Blockchain could discourage corporations and governments from back-pedalling on their environmental promises or misreporting their progress. This happens because blockchain enables one to transparently track environmental data and show whether commitments were met. It helps individuals and companies see the impact of their actions and incentivizes both to take environmentally-friendly actions. It can also track a variety of data like carbon footprint, the greenhouse gas emissions, or a company’s history of environmental standards compliance.

Dynamically calculating the amount of carbon tax is easier when blockchain tracks all the data at once. Products with large carbon footprints would be more expensive to buy, thus encouraging consumers to buy more eco-friendly products. This consumer behaviour induces companies to restructure their supply chains for the better.

A blockchain-based reputation system also gives each company a score based on the carbon footprint of the products they sell.

Companies working in this area include BitGive (giving), BitHope (crowdfunding), and Poseidon (carbon trading).

Energy: Peer-to-Peer, Utilities, and Cryptomining

Traditional power grids are centralized and often have inefficiencies in energy distribution, such as unused surplus. A blockchain energy system system reduces the need to transmit electricity over long distances, which typically results in energy losses. This model also allows for local movement of energy, reducing the need for energy storage. 

For utilities, the blockchain offers a reliable, low-cost way record and validate transactions across a distributed network. This would make energy production processes more efficient by serving as the backbone for utilities’ “smart grid” management systems that automatically diagnose and reconfigure any network emergencies.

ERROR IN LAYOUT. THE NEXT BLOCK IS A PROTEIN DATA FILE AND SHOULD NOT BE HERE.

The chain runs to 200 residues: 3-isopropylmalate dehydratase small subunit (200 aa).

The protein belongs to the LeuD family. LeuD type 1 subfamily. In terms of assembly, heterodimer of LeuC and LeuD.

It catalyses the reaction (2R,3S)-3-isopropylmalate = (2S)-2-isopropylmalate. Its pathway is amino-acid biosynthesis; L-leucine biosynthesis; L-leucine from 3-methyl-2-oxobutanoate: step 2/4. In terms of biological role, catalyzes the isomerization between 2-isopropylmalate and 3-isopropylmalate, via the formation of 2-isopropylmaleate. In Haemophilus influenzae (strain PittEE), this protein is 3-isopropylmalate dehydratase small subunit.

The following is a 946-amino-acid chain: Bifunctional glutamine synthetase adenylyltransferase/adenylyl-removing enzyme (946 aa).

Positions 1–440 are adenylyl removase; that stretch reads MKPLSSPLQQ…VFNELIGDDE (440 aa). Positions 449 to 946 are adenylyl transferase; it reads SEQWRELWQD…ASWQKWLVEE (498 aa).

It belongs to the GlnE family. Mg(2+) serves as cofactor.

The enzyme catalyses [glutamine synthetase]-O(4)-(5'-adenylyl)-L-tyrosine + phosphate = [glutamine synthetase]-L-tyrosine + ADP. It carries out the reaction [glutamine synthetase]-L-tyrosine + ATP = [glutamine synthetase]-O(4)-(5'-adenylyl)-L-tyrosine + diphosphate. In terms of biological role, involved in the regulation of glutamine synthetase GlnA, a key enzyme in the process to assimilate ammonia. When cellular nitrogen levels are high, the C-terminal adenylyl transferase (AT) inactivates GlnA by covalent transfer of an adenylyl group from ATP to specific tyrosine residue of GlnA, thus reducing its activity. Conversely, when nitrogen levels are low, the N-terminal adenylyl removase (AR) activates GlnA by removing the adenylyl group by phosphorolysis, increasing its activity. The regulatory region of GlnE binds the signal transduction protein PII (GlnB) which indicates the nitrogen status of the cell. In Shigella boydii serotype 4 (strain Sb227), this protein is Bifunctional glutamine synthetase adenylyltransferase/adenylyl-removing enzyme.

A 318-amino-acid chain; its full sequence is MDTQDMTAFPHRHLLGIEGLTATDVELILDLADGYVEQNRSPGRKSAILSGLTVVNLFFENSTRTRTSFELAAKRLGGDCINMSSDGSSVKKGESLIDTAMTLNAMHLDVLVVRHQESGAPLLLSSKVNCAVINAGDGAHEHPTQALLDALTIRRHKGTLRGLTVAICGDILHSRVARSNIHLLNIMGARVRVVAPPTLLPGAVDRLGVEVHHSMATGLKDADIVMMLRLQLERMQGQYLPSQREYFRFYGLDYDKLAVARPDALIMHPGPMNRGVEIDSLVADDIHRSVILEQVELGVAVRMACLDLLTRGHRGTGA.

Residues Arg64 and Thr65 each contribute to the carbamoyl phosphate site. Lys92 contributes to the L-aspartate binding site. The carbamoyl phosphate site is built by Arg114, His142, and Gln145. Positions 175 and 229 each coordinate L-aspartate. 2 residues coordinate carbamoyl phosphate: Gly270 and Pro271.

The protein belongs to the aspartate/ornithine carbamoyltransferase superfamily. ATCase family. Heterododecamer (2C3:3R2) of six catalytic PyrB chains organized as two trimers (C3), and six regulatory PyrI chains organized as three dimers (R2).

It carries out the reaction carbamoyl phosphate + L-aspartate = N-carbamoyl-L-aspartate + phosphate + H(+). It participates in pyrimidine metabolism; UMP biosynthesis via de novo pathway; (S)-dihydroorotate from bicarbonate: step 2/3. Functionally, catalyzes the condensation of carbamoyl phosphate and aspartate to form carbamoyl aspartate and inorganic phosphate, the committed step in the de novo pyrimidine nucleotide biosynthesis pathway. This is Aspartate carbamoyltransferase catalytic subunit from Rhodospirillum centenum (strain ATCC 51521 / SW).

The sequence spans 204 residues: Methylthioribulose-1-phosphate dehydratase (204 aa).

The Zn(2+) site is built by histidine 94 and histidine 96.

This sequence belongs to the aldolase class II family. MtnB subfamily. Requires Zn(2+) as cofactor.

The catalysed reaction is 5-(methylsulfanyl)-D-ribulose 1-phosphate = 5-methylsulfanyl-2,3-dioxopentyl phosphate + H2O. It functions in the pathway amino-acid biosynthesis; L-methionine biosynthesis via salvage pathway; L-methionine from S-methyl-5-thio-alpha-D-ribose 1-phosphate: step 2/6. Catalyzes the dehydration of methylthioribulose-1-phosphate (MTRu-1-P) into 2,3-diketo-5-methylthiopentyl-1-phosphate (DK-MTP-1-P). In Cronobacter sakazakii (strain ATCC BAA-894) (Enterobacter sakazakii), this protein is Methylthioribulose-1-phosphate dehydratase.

The mining process is computationally and energy intensive, especially as the millions of processors worldwide need cooling, which requires more power. This mining process has the same total power generation capacity as Nigeria. Optimistically, this is also pushing some companies and individuals to mine digital currencies using renewable energy or simply in more energy-efficient ways.

There are a plethora of companies in this space including but not limited to:

  1. Energy Grids – Envion and Grid Singularity
  2. Energy Markets Enerchain and Electron
  3. Renewables at-large – ClimateCoin, PowerLedger, and WePower
  4. Specific renewables including solar and wind – SolarCoin, SunContract, and WindCoin
  5. Sustainable digital currency mining – Envion, NastyMining, HydroMiner, and HARVEST

A Canadian Outlook

Canada’s abundant resources, resilient energy ecosystem, and long-standing tradition of protecting the environment makes it ripe for innovation.

As the US departs from the Paris Climate Agreement, Canada’s leadership in the Western Hemisphere is more needed. With the already existing strength of its blockchain ecosystem, there’s no better time for Canada to rise to the occasion.

One such player is Kontrol Energy Corp – a Canadian-based greentech company to recently announce their offering of distributed energy solutions with the blockchain technology in not only Toronto and Ontario as a whole but New York and California as well.

Powerful global entities have already taken notice of blockchain and all technologies within the 4th Industrial Revolution. As blockchain grows in capability, there is potential that blockchain be able to solve climate change from an alternative pathway that focuses on incentivizing good human behaviour.


Image credit: Wikimedia Commons